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Gov. Pritzker issues disaster proclamation following winter storm, artic temperatures in Illinois

A snowplow truck clears the snow on a road in Mundelein Tuesday morning following overnight snow. | Provided Photo.

Gov. J.B. Pritzker has issued a disaster proclamation for all Illinois counties after a winter storm blanketed the state, urging all residents to conserve energy and avoid unnecessary travel.

“The extreme arctic temperatures affecting more than ten states add additional stress on utility providers across the nation,” the governor’s office said in a statement Tuesday afternoon.

Approximately 7,000 Illinois households were without power as of 10:30 a.m. Tuesday. That number is expected to fluctuate as the strain of arctic temperatures and extreme weather continues.

The National Weather Service reported varying amounts of snow in Lake and McHenry counties. In Highwood, 15.6 inches of snow was recorded in the past two days.

5.4 inches was reported in Buffalo Grove, 4.1 inches in Hawthorn Woods, 3.9 inches in Mundelein, 2.9 inches in Lindenhurst, and 2.2 inches in Fox Lake Hills.

McHenry County received less snow than Lake County, with around two inches reported in Bull Valley, 2.2 inches in Huntley, and two inches near Harvard.

Pritzker said he encourages all residents to take appropriate measures in conserving energy in order to alleviate stress on the nation’s grid.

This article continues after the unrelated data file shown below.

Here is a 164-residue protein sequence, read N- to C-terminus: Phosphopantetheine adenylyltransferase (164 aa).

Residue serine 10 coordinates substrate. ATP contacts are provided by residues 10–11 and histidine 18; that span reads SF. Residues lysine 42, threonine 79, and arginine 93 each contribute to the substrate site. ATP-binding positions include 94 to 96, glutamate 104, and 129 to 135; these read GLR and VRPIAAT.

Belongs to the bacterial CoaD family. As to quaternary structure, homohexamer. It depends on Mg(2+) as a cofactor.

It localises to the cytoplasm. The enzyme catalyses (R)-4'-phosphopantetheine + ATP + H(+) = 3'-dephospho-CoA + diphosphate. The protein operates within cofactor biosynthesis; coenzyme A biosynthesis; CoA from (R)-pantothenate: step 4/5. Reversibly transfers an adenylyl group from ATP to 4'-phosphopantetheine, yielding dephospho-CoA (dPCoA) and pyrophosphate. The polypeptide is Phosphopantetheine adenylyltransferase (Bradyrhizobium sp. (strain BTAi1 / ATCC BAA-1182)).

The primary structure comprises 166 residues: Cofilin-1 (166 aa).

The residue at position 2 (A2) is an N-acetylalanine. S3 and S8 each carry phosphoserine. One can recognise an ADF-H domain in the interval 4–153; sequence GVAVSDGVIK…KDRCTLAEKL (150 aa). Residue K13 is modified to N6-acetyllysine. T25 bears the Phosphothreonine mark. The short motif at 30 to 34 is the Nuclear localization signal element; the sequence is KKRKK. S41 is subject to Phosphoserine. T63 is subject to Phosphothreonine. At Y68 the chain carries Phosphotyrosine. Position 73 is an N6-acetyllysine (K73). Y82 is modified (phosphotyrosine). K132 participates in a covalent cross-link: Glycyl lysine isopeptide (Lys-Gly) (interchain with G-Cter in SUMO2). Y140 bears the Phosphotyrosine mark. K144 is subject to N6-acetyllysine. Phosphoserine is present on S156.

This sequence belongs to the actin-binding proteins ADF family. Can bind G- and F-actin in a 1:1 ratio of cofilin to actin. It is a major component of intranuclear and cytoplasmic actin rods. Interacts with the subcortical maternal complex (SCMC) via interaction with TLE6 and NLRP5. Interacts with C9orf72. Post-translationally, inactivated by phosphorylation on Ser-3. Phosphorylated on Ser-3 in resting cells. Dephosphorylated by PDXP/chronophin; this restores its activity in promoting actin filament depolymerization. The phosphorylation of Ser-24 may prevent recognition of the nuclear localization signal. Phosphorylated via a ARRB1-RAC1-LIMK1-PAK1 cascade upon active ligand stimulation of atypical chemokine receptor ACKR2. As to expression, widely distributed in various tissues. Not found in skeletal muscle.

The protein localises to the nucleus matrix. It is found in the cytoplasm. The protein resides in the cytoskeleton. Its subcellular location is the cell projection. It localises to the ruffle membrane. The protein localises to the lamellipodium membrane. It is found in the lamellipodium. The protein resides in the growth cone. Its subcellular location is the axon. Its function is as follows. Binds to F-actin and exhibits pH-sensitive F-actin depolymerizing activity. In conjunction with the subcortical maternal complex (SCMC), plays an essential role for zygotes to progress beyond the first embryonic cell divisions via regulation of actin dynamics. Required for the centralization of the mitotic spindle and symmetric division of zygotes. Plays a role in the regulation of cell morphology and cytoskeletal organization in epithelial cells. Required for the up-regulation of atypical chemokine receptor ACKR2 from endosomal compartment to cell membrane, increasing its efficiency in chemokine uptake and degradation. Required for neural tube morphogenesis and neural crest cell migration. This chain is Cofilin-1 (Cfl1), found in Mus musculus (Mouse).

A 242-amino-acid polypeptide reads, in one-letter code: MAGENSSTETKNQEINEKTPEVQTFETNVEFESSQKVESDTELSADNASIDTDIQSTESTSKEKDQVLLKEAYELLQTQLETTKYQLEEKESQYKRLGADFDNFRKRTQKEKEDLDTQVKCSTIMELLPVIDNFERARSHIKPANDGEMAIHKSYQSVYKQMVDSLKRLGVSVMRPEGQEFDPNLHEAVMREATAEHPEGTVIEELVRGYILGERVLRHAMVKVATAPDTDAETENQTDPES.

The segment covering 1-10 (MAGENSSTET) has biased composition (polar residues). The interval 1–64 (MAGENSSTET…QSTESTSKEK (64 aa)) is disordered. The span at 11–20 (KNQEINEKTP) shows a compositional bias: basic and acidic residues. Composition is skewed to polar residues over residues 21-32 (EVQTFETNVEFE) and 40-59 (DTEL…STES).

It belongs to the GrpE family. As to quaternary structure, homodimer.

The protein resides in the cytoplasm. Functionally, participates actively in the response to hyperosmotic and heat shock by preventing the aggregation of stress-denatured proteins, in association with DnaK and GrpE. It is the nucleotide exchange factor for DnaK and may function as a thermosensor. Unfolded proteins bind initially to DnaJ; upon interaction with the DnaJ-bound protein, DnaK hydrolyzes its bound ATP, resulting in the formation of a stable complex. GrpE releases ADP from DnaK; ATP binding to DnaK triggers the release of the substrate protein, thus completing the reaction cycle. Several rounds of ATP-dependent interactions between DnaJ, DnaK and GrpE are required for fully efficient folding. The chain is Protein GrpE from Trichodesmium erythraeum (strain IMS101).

“I have directed my administration to use all resources at our disposal to keep our communities safe amid dangerous and ongoing winter weather,” Pritzker said.

“We are in communication with local governments to ensure they have the support they need in disaster response and recovery operations. We are also working with our federal partners to pursue federal assistance to help communities recover and to do what we can to protect ratepayers from soaring utility bills,” he said.

Pritzker also urged all residents to “take this extreme weather seriously” and avoid all unnecessary travel. He also recommended everyone check in on their neighbors.

Extreme weather has resulted in frozen wells in key natural gas-producing states, including Texas, Oklahoma and Kansas. The sub-zero temperatures are resulting in increased demand and decreased supply, causing natural gas prices to spike.

Utility companies across the nation are reporting soaring wholesale costs, which could result in higher utility bills for Illinois residents in the coming weeks if there is no federal intervention, the governor’s office said.

“Proper home heating is a critical issue during the winter months, and over time has proven deadly for many families,” said IEMA Director Alicia Tate-Nadeau.

“If using an alternative heating source during this extreme weather, take a moment to ensure that your carbon monoxide detector is working properly. The proper safety precautions can save lives during extreme weather,” Tate-Nadeau added.